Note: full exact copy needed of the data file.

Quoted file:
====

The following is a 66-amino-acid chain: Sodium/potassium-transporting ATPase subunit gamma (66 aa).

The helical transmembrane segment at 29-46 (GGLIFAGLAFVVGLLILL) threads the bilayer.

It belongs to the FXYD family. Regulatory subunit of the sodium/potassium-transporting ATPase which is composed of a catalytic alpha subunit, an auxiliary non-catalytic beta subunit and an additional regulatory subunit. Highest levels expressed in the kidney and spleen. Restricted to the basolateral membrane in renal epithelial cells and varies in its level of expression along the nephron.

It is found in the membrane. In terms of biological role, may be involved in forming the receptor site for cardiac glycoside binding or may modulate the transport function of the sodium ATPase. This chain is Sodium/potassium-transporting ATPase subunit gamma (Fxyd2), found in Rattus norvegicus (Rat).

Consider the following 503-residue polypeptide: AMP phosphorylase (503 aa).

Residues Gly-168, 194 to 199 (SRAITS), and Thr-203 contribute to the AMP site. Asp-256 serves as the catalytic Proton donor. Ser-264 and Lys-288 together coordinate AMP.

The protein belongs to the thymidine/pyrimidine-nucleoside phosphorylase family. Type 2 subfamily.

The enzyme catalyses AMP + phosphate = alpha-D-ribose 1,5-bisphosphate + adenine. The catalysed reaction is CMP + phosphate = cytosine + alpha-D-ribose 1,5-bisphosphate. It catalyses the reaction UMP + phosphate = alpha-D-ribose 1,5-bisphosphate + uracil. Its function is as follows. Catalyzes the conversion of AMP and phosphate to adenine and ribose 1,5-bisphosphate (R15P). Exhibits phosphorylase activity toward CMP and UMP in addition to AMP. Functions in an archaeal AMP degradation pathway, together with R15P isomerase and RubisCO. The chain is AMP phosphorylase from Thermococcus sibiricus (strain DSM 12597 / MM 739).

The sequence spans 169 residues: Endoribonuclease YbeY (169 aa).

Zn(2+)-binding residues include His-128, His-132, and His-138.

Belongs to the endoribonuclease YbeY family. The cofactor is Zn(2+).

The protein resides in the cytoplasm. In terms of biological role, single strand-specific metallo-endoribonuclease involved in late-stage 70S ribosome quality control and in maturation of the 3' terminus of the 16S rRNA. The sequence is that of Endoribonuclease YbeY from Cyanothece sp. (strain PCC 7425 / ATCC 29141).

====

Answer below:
The following is a 66-amino-acid chain: Sodium/potassium-transporting ATPase subunit gamma (66 aa).

The helical transmembrane segment at 29-46 (GGLIFAGLAFVVGLLILL) threads the bilayer.

It belongs to the FXYD family. Regulatory subunit of the sodium/potassium-transporting ATPase which is composed of a catalytic alpha subunit, an auxiliary non-catalytic beta subunit and an additional regulatory subunit. Highest levels expressed in the kidney and spleen. Restricted to the basolateral membrane in renal epithelial cells and varies in its level of expression along the nephron.

It is found in the membrane. In terms of biological role, may be involved in forming the receptor site for cardiac glycoside binding or may modulate the transport function of the sodium ATPase. This chain is Sodium/potassium-transporting ATPase subunit gamma (Fxyd2), found in Rattus norvegicus (Rat).

Consider the following 503-residue polypeptide: AMP phosphorylase (503 aa).

Residues Gly-168, 194 to 199 (SRAITS), and Thr-203 contribute to the AMP site. Asp-256 serves as the catalytic Proton donor. Ser-264 and Lys-288 together coordinate AMP.

The protein belongs to the thymidine/pyrimidine-nucleoside phosphorylase family. Type 2 subfamily.

The enzyme catalyses AMP + phosphate = alpha-D-ribose 1,5-bisphosphate + adenine. The catalysed reaction is CMP + phosphate = cytosine + alpha-D-ribose 1,5-bisphosphate. It catalyses the reaction UMP + phosphate = alpha-D-ribose 1,5-bisphosphate + uracil. Its function is as follows. Catalyzes the conversion of AMP and phosphate to adenine and ribose 1,5-bisphosphate (R15P). Exhibits phosphorylase activity toward CMP and UMP in addition to AMP. Functions in an archaeal AMP degradation pathway, together with R15P isomerase and RubisCO. The chain is AMP phosphorylase from Thermococcus sibiricus (strain DSM 12597 / MM 739).

The sequence spans 169 residues: Endoribonuclease YbeY (169 aa).

Zn(2+)-binding residues include His-128, His-132, and His-138.

Belongs to the endoribonuclease YbeY family. The cofactor is Zn(2+).

The protein resides in the cytoplasm. In terms of biological role, single strand-specific metallo-endoribonuclease involved in late-stage 70S ribosome quality control and in maturation of the 3' terminus of the 16S rRNA. The sequence is that of Endoribonuclease YbeY from Cyanothece sp. (strain PCC 7425 / ATCC 29141).